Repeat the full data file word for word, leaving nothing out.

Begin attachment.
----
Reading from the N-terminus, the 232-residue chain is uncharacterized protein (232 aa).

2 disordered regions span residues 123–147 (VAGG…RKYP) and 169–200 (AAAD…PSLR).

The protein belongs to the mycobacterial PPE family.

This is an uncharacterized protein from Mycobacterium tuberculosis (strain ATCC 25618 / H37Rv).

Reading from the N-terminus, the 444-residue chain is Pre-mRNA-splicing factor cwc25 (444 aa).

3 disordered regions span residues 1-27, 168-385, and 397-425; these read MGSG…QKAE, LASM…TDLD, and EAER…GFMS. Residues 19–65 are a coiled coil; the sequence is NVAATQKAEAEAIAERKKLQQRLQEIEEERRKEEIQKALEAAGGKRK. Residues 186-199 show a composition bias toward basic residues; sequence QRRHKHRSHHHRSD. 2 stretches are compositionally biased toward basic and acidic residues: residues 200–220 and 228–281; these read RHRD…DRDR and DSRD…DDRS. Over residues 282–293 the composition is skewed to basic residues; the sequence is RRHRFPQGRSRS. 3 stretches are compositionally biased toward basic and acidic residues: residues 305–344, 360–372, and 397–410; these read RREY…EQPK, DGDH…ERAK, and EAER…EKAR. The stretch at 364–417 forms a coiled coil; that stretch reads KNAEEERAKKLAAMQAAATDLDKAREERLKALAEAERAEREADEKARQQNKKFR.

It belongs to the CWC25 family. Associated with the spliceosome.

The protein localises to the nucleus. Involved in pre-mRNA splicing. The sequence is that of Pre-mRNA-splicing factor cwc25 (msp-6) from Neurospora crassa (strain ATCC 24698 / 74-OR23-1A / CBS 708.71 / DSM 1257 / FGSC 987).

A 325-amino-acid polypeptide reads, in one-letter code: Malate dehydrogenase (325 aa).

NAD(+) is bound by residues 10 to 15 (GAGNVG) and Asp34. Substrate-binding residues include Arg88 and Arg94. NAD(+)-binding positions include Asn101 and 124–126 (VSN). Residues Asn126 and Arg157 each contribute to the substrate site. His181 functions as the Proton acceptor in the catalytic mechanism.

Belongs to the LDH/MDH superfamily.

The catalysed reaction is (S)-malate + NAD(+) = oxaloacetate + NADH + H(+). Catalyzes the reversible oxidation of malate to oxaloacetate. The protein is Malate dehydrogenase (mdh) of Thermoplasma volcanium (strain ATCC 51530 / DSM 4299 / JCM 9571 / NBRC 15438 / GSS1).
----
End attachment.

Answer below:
Reading from the N-terminus, the 232-residue chain is uncharacterized protein (232 aa).

2 disordered regions span residues 123–147 (VAGG…RKYP) and 169–200 (AAAD…PSLR).

The protein belongs to the mycobacterial PPE family.

This is an uncharacterized protein from Mycobacterium tuberculosis (strain ATCC 25618 / H37Rv).

Reading from the N-terminus, the 444-residue chain is Pre-mRNA-splicing factor cwc25 (444 aa).

3 disordered regions span residues 1-27, 168-385, and 397-425; these read MGSG…QKAE, LASM…TDLD, and EAER…GFMS. Residues 19–65 are a coiled coil; the sequence is NVAATQKAEAEAIAERKKLQQRLQEIEEERRKEEIQKALEAAGGKRK. Residues 186-199 show a composition bias toward basic residues; sequence QRRHKHRSHHHRSD. 2 stretches are compositionally biased toward basic and acidic residues: residues 200–220 and 228–281; these read RHRD…DRDR and DSRD…DDRS. Over residues 282–293 the composition is skewed to basic residues; the sequence is RRHRFPQGRSRS. 3 stretches are compositionally biased toward basic and acidic residues: residues 305–344, 360–372, and 397–410; these read RREY…EQPK, DGDH…ERAK, and EAER…EKAR. The stretch at 364–417 forms a coiled coil; that stretch reads KNAEEERAKKLAAMQAAATDLDKAREERLKALAEAERAEREADEKARQQNKKFR.

It belongs to the CWC25 family. Associated with the spliceosome.

The protein localises to the nucleus. Involved in pre-mRNA splicing. The sequence is that of Pre-mRNA-splicing factor cwc25 (msp-6) from Neurospora crassa (strain ATCC 24698 / 74-OR23-1A / CBS 708.71 / DSM 1257 / FGSC 987).

A 325-amino-acid polypeptide reads, in one-letter code: Malate dehydrogenase (325 aa).

NAD(+) is bound by residues 10 to 15 (GAGNVG) and Asp34. Substrate-binding residues include Arg88 and Arg94. NAD(+)-binding positions include Asn101 and 124–126 (VSN). Residues Asn126 and Arg157 each contribute to the substrate site. His181 functions as the Proton acceptor in the catalytic mechanism.

Belongs to the LDH/MDH superfamily.

The catalysed reaction is (S)-malate + NAD(+) = oxaloacetate + NADH + H(+). Catalyzes the reversible oxidation of malate to oxaloacetate. The protein is Malate dehydrogenase (mdh) of Thermoplasma volcanium (strain ATCC 51530 / DSM 4299 / JCM 9571 / NBRC 15438 / GSS1).